July 28Arcade Fire, “Everything Now”I’ve never really been that big of a fan of Arcade Fire’s particular brand of indie rock. “Reflektor” had some cool moments, but overall, it just hits me as disingenuous. That type of indie rock that banks on its eclectic nature. The self-titled single is one such example, weirdly channeling ABBA and the general disco-funk sound. There are a couple moments throughout where the singer sounds vulnerable and tackles subjects that are worth tackling, such as on the track “Creature Comfort,” where the singer seems to genuinely hope to help someone suffering from suicidal thoughts. In general though, I think the record stretches itself a bit too thin, and someone looking for nostalgic rock is better off listening to the last Phoenix record.
Alice Cooper, “Paranormal”A few issues ago, I talked about how Glenn Danzig didn’t sound old on the new Danzig record. Take that same sentiment and ramp it up to 11 for this one. I did not expect anything going into “Paranormal,” and I got an Alice Cooper album that can legitimately stand with the likes of “Billion Dollar Babies” in the Alice Cooper discography. The dude sounds as fresh as he always has. Instrumentally, it’s exactly what you expect from classic/hard rock. But really the standout on this record is just how goddamn good Cooper’s singing sounds. The dude is pushing 70 and he sounds perfect. Compare him to someone like Axl Rose or Steven Tyler and you will rightfully bow down like Wayne Campbell and Garth Algar, proclaiming your unworthiness.
Make Them Suffer, “Worlds Apart”I love this style of deathcore that blends orchestral bits and heavy-as-hell breakdowns. Make Them Suffer have ended up becoming the poster child for the style after Abigail Williams and Winds of Plague slowed down on the releases, and the scene is better off for it. Their first record, “Neverbloom,” took me by complete surprise, and while “Worlds Apart” is a tad more predictable, it doesn’t lose any of its power for it. It does seem to embrace the contemporary hardcore style a little bit more than the black metal-influenced style of the last couple records. Which I think might alienate some of their fans, but it will almost certainly gain them new ones.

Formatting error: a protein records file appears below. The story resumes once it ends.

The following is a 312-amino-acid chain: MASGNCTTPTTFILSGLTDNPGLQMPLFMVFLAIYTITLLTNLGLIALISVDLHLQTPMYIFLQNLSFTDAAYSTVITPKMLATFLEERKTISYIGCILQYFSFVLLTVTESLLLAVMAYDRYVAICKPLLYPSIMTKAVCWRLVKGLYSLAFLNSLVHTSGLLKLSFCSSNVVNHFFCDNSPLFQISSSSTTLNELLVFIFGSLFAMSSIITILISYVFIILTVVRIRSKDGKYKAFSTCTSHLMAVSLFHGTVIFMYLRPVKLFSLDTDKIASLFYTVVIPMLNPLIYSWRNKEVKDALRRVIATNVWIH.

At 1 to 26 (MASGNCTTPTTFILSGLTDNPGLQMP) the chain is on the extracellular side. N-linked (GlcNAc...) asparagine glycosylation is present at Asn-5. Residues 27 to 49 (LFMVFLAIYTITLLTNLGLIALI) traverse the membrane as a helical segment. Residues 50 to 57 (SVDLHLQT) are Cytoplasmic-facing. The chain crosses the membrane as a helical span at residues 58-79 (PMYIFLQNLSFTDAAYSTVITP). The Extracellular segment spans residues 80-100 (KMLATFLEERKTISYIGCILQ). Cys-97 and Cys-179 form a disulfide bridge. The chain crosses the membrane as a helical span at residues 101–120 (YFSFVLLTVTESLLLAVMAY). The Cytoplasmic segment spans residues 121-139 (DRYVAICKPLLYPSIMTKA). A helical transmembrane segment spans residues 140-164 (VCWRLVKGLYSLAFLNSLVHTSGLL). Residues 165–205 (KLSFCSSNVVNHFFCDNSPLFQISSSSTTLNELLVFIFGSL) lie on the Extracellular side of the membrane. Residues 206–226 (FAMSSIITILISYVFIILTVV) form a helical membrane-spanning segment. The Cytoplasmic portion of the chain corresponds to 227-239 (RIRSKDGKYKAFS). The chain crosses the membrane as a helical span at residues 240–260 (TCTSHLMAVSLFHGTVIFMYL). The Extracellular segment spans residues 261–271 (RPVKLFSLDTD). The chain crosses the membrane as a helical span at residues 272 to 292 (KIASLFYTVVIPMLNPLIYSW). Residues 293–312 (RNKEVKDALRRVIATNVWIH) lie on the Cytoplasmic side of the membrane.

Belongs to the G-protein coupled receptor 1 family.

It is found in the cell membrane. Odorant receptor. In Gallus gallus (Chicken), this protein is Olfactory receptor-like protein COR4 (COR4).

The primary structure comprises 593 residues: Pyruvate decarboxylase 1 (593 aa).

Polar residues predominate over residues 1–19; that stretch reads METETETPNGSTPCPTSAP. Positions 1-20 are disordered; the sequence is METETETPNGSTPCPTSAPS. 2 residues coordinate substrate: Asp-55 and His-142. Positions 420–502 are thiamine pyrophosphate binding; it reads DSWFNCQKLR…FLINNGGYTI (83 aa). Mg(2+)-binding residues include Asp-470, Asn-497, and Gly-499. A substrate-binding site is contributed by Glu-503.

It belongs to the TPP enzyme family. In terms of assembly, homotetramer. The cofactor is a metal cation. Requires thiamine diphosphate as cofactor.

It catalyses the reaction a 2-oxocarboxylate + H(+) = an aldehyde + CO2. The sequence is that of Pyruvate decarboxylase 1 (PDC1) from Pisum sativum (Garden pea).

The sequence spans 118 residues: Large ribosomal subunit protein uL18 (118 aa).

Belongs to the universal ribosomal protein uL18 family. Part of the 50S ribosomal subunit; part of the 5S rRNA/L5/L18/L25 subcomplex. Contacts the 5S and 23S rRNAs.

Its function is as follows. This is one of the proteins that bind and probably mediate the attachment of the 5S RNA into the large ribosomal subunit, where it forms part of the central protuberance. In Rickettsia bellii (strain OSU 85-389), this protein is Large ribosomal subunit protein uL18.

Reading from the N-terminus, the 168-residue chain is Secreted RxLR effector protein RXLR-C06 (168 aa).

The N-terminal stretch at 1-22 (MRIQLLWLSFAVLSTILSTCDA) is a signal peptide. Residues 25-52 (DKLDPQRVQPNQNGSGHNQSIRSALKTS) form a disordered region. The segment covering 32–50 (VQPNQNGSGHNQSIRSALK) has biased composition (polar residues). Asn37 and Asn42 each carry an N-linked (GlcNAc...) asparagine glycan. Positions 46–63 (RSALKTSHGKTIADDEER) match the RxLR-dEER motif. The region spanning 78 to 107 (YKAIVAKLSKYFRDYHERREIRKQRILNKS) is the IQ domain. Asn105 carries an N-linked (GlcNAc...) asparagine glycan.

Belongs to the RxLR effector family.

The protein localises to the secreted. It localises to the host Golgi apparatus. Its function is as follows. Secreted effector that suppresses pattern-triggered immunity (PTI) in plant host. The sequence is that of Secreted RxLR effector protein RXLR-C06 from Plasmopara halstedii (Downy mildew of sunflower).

Vic Mensa, “The Autobiography”Finally, the man drops an actual album. Coming out of the thriving Chicago scene alongside scene-darling Chance The Rapper, Vic Mensa is joining the 2017 crew of dropping genuinely amazing hip-hop records. The album begins with some soul music, which I think actually ill-prepares the listener for what “The Autobiography” offers. What follows is an hour of smooth rap channeling some of the vibes of the West Coast while harnessing the aggression and flow of the classic East Coast sound. “OMG” was a highlight for me, as I am always a fan of a Pusha T feature, as well as the juxtaposition of the track “Rage,” which is oddly uplifting, with his voice soaring over a reverbed out and slightly delayed beat that sounds like it was recorded in a shipping container. That’s my style right there.